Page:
A Century of British Painters

By Samuel Redgrave; Richard Redgrave | Go to book overview

CHAPTER XII
PAINTERS IN WATER-COLOURS

THE great artists who contributed to the foundation of the Royal Academy, and by their talents and reputation had set it fairly afloat in public opinion, had hardly passed from the scene of their labours when a new art, or what may well be called such, began to rise into importance. The art of painting in water-colours is so peculiarly English, that it may be designated as a national art; and growing up from this time side by side with oil painting, it has singularly influenced that branch of art, which has, in its turn, beneficially reacted upon it.

Although water-colour painting had been practised, both in this country and abroad, long previous to oil painting, and was thus the older art, and had, by our great miniaturists of the age of the Tudors and the Stuarts, been carried to the highest degree of perfection, it was, as in its original use, practised differently from the art of our own times. It was indeed but a species of tempera-painting, wherein the ground was obscured and hidden, and the colours used opaquely as in the ancient missal-paintings.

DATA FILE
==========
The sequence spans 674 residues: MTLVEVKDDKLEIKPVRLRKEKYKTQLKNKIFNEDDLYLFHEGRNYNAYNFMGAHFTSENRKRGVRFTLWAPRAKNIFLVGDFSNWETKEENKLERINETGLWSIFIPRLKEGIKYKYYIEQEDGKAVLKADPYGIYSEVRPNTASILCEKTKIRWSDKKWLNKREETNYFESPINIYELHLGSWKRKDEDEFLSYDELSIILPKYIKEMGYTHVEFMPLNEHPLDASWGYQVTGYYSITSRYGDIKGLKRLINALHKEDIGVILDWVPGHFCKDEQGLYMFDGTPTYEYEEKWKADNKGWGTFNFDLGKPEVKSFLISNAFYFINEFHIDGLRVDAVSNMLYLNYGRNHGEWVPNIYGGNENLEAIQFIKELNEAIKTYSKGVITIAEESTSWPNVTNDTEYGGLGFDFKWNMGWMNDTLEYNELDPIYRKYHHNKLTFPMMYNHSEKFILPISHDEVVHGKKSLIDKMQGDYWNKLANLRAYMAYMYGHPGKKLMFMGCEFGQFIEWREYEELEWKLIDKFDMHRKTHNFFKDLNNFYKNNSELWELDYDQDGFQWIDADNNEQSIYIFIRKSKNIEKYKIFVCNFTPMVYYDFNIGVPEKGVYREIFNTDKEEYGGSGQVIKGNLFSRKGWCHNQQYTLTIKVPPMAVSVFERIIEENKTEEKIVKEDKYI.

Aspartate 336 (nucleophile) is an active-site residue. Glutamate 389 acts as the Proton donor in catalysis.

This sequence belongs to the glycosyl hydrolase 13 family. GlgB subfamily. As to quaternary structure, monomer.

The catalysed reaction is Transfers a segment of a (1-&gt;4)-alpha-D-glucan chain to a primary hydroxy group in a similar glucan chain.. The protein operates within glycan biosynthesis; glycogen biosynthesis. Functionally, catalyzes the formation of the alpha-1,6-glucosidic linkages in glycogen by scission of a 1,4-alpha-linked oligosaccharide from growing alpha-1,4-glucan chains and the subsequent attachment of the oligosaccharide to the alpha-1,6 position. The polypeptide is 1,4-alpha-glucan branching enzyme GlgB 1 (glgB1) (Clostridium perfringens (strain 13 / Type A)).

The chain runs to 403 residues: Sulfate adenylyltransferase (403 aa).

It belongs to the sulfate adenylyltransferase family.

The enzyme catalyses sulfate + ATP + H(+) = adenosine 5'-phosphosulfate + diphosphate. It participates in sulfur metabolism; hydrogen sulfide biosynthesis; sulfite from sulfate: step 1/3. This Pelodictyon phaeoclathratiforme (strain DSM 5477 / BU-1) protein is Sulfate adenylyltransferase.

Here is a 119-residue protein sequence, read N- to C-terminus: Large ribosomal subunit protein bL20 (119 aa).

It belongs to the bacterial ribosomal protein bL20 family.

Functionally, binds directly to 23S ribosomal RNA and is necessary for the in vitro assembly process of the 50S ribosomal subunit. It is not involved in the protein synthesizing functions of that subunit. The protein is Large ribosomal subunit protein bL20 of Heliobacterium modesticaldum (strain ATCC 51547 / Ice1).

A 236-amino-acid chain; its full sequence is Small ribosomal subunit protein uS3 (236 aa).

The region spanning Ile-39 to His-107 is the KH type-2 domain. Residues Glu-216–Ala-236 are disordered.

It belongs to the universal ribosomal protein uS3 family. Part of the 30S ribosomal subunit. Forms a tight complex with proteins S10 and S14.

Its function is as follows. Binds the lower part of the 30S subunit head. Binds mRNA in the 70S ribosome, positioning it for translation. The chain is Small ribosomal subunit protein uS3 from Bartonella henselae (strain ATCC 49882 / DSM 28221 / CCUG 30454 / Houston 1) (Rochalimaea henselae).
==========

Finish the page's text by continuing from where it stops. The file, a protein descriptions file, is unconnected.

But though the miniaturists and 'painters in little' began with using opaque colours, their practice gradually changed to the use of transparent pigments, and the preservation of the white ground on which they painted. At first such works were wrought on vellum or thin card-board, and we have no precise date when sheets of ivory were substituted, probably about the middle of the seventeenth century. A pocket-book, said to have belonged to Samuel Cooper, whom writers of his own time call 'the prince of limners', has come down to us, containing fifteen portraits in various stages of completion. These portraits are all on card, some being left as at the first sitting, whilst one or two are completely finished. The following seems to have been the process of painting, and whether the work of Cooper, or, as is more probable, that of Thomas Flatman, gives us an insight into the mode of painting at that period. The outline was suggestively sketched, and then the smooth surface of the card, under the flesh, was covered with a thin wash of opaque white, which, as he used it, must have been an excellent pigment as it has not changed in any instance. Then with a brownish lake tint the features have been most delicately and beautifully drawn in, and the broad shades

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